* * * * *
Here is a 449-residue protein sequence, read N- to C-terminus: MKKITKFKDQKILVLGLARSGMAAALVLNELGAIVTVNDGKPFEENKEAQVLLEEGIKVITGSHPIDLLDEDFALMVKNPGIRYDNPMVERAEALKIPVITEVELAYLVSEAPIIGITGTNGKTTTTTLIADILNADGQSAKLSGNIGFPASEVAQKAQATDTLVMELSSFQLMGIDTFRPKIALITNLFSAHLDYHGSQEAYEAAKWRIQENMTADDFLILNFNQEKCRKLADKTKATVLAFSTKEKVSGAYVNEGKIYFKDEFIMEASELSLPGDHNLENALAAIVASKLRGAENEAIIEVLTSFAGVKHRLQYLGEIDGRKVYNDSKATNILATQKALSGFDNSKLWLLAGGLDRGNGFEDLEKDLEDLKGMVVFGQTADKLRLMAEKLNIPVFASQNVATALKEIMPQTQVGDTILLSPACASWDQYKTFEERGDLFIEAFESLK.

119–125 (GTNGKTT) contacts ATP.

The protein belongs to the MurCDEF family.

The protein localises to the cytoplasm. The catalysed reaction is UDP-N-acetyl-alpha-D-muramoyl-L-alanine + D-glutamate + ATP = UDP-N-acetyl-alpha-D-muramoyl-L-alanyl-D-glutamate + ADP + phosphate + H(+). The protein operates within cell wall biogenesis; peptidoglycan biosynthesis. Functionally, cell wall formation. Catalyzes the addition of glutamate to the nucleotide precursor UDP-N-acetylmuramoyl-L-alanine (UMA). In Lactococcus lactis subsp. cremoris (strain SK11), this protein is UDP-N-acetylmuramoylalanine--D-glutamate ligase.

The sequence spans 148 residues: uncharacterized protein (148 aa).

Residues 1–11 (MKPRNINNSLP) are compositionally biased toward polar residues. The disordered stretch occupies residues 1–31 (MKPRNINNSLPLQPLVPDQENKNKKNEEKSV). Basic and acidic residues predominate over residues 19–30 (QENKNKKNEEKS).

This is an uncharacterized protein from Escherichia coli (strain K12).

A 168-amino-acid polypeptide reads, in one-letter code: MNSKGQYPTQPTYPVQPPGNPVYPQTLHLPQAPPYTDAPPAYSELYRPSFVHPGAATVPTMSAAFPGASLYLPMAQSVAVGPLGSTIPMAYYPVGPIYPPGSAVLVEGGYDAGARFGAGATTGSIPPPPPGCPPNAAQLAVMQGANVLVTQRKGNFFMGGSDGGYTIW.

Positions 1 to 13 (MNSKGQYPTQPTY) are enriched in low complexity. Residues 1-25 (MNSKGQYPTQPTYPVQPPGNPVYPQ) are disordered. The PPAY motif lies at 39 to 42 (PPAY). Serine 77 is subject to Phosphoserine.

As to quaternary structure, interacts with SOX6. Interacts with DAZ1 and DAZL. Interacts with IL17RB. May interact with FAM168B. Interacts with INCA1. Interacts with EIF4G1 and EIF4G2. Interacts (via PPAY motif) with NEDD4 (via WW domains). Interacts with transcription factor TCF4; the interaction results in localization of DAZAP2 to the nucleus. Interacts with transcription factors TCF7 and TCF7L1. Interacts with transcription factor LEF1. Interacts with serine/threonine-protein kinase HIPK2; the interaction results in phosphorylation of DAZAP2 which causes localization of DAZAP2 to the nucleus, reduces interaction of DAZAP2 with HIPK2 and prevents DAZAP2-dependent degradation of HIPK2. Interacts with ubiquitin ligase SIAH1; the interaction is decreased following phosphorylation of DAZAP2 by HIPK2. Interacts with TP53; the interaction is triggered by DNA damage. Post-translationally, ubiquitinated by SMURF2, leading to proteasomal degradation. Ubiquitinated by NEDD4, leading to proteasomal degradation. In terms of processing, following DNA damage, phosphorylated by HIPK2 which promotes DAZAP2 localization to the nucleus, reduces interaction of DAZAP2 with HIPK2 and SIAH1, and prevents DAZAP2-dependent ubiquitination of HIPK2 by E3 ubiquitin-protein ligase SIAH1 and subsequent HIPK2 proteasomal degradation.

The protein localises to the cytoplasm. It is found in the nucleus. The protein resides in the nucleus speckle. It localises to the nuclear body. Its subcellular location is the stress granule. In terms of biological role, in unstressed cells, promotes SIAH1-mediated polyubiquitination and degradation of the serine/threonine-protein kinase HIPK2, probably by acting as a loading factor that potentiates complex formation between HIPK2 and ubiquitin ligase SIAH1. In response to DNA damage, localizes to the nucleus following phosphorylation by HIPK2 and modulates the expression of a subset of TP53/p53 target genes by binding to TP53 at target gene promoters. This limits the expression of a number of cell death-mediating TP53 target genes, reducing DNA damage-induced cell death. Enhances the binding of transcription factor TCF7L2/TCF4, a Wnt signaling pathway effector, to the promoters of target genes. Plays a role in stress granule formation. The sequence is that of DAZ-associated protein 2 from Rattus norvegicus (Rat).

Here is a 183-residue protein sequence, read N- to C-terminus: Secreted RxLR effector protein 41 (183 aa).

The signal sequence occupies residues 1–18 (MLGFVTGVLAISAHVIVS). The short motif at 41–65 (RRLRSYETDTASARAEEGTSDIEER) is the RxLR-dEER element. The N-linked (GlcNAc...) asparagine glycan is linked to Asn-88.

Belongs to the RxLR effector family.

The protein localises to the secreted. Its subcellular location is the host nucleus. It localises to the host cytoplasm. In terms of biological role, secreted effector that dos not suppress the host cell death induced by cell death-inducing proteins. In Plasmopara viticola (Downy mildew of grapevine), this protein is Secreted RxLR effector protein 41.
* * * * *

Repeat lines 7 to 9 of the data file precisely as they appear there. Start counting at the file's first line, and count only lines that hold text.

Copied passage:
This is an uncharacterized protein from Escherichia coli (strain K12).

A 168-amino-acid polypeptide reads, in one-letter code: MNSKGQYPTQPTYPVQPPGNPVYPQTLHLPQAPPYTDAPPAYSELYRPSFVHPGAATVPTMSAAFPGASLYLPMAQSVAVGPLGSTIPMAYYPVGPIYPPGSAVLVEGGYDAGARFGAGATTGSIPPPPPGCPPNAAQLAVMQGANVLVTQRKGNFFMGGSDGGYTIW.

Positions 1 to 13 (MNSKGQYPTQPTY) are enriched in low complexity. Residues 1-25 (MNSKGQYPTQPTYPVQPPGNPVYPQ) are disordered. The PPAY motif lies at 39 to 42 (PPAY). Serine 77 is subject to Phosphoserine.